When I have unpleasant chores I need to do I listen to a podcast with a format that is essentially a friendly conversation. Personally I like to listen to either Answer Me This! or No Such Thing As A Fish. Those are only suggestions; you might like other ones. But I find it helpful and soothing to have those friendly, calm voices talking about things that are NOT coronavirus. I don't know why, but when I listen to these podcasts I feel like someone else is there with me while I am doing whatever chore it is I hate doing.

It has also helped me to stop reading so much about coronavirus. I still listen to the daily update from our provincial health officer and health minister, but that's about it.

I mean, take my advice with a grain of salt because I've got a virtual stack of unmarked student essays and my house isn't very clean or tidy. I play a lot of Wordscapes, watch a lot of Netflix, and worry and stare into space a lot. But I'm trying to be kind to myself because damn, these are some strange times. Please, please cut yourself some slack.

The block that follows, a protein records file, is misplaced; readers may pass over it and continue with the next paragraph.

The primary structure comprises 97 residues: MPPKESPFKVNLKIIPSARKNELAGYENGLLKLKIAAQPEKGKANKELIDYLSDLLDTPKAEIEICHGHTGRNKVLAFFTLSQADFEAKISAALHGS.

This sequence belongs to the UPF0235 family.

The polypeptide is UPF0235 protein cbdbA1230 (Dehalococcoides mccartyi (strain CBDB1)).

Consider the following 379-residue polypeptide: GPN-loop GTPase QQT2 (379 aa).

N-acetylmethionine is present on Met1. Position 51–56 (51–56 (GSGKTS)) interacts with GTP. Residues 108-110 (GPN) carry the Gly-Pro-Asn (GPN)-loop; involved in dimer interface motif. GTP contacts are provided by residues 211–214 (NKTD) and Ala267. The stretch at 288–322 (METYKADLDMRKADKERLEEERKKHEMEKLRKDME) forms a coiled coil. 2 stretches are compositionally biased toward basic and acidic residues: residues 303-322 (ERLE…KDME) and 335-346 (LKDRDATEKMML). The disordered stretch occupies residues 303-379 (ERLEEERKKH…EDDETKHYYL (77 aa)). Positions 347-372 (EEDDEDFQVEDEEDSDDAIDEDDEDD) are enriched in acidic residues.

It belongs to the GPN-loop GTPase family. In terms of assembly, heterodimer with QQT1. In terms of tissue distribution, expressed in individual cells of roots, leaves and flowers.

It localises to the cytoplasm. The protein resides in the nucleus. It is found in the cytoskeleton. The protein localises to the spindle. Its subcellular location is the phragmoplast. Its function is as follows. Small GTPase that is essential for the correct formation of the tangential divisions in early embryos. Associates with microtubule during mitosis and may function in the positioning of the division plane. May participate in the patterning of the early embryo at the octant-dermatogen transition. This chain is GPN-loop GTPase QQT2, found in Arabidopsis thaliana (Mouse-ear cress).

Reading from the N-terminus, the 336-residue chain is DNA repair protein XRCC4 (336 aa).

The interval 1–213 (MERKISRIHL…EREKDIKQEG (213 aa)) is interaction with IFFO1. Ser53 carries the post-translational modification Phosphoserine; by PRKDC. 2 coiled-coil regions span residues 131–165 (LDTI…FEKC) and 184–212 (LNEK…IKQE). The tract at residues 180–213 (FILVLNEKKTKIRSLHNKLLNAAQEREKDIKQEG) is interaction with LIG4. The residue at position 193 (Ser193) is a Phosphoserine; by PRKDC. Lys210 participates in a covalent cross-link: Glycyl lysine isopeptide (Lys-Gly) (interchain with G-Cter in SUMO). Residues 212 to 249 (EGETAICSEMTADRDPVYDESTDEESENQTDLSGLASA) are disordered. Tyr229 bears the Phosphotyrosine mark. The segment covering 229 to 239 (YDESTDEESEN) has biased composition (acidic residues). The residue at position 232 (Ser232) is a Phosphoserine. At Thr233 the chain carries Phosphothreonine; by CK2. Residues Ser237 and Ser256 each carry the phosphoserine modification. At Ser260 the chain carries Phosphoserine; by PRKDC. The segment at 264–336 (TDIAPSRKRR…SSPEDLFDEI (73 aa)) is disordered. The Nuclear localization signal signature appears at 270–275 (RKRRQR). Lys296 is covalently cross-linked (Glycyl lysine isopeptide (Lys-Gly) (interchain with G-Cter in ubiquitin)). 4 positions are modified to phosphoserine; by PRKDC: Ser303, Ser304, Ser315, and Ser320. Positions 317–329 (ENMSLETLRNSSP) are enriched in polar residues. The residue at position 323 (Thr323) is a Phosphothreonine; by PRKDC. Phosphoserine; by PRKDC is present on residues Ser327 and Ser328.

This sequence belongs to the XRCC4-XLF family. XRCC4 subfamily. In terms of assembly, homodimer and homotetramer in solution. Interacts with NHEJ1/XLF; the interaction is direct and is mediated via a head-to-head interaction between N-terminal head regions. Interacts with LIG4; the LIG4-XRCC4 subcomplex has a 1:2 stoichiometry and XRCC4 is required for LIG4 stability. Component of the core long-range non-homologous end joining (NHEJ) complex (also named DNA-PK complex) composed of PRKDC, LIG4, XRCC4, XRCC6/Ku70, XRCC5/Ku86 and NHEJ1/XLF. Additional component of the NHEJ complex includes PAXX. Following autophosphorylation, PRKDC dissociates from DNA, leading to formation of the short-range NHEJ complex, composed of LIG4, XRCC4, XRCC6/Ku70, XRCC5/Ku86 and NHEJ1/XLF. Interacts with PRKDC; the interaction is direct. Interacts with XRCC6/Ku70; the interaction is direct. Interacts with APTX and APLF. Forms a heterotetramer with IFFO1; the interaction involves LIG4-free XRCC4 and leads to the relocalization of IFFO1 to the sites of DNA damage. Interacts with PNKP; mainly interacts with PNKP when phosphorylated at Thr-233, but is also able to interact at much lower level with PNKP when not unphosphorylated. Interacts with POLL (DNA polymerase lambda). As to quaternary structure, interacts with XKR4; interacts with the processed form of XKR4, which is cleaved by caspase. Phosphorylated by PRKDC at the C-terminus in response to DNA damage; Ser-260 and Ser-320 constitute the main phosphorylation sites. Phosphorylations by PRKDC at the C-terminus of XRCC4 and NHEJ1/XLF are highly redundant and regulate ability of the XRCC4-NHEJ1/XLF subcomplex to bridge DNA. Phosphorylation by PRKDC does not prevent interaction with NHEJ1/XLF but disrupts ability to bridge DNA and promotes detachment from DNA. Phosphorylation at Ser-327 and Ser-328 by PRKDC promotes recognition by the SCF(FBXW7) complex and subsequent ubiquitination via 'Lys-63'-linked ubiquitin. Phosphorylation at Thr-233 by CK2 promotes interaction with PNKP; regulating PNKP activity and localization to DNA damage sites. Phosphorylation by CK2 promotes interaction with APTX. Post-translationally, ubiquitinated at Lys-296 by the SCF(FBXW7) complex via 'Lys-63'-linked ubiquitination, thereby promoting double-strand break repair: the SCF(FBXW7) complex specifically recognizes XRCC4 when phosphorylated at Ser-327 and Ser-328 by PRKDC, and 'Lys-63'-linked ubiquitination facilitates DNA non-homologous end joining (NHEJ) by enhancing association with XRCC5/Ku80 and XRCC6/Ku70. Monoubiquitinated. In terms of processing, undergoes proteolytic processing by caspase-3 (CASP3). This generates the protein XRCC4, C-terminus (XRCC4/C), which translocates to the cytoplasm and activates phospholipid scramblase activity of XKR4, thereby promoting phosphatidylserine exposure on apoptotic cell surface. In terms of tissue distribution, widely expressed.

posted by hurdy gurdy girl at 11:53 PM on April 24 [35 favorites]


Very simply, you have more on your plate than you have capacity to do. A thoughtless manager would give you a speech about giving 120% and work you until you burned out. Unfortunately you are your manager and you appear to have given that speech and done exactly that.

There’s a lot of advice out there about dealing with burnout. I won’t repeat it here.